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Unformatted text preview: sor of Philosophy, Bergen Community College, SOCIAL CONTRACT THEORIES: POLITICAL OBLIGATION OR ANARCHY?, 1990, p.153. To sum up, the critics of contractarianism have successfully demonstrated the futile abstractness of this approach to political philosophy. From a hypothetical contract in a hypothetical situation one can only derive hypothetical obligations. Hypothetical obligations are not actual obligations, and a hypothetical contract is not a real contract. If the main idea behind the social contract tradition is to justify political authority, then contractarianism fails in achieving this objective. If political authority can indeed be morally justified, it must be justified either on utilitarian grounds, or on concrete considerations of justice, or on both, but not on hypothetical considerations. THE SOCIAL CONTRACT DISTRACTS/DISTORTS PROBLEMS OF JUSTICE AND INJUSTICE Robert Solomon, Professor of Philosophy, University of Texas, A PASSION FOR JUSTICE, 1990, p.61-2. Nevertheless, it does not take much critical imagination to realize how much the subject of justice has been distorted and overidealized by these philosophers. The very idea of founding a society (much less society as such) is so arrogant, so abstract and so distracting from the actual problems of justice and injustice that we should from the start be extremely suspicious of any theory of justice that starts by suggesting not a better but a different society or begins by pretending that society is unnatural and was formed by the rational agreement (for whatever reasons) of presocial individuals, as if we could, even in theory, momentarily retreat to that original position and renegotiate the basic terms under which we live. CONTRACTUALISM IS UNDERMINED BY THE REQUIREMENT FOR UNANIMITY David Boucher and Paul Kelly, Professors of Politics, University of Wales, THE SOCIAL CONTRACT FROM HOBBES TO RAWLS, 1994, p.18-9. Filmer went to great pains to expose the absurdity of contractarian arguments, and it is this aspect of his thought that is widely considered the most penetrating. If people are naturally free and equal, he...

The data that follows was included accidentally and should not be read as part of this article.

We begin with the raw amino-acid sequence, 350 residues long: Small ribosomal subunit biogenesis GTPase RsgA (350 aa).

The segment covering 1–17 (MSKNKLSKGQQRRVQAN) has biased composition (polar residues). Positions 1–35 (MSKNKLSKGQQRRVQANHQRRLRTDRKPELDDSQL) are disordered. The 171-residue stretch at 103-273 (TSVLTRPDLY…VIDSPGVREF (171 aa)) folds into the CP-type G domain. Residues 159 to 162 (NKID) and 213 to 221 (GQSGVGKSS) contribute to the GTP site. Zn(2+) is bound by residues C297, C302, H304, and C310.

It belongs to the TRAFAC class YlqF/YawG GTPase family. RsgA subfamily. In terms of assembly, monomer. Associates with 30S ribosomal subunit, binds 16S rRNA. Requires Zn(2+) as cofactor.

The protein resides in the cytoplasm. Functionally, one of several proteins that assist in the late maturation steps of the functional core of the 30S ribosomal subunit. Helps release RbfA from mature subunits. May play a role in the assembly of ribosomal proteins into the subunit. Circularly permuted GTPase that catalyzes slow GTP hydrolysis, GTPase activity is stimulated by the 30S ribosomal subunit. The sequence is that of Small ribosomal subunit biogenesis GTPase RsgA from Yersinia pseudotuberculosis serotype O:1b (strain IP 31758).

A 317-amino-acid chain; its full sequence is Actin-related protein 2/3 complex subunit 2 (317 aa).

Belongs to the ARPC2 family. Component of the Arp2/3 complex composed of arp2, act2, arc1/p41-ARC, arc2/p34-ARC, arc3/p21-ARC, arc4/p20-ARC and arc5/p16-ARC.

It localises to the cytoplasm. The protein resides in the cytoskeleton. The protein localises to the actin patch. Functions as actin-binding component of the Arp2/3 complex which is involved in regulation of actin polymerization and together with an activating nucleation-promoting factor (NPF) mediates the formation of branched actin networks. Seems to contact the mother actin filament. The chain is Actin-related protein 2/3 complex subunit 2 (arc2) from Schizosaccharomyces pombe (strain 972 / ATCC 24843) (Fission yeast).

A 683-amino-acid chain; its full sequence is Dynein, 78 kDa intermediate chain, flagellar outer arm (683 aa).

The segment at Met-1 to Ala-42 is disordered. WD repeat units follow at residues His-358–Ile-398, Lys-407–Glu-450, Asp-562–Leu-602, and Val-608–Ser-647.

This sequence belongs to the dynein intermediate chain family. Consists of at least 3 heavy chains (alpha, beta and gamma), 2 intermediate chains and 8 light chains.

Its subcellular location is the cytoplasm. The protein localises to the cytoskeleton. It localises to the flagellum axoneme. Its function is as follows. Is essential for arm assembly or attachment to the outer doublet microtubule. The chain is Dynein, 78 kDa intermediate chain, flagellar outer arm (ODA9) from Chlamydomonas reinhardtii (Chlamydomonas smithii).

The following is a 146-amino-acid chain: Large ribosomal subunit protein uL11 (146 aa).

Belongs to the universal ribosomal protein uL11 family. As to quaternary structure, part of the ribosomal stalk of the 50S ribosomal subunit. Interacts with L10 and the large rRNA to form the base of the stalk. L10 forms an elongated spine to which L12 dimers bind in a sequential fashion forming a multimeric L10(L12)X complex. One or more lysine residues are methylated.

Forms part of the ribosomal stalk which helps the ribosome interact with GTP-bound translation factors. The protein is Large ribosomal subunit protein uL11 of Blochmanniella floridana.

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- Fall '13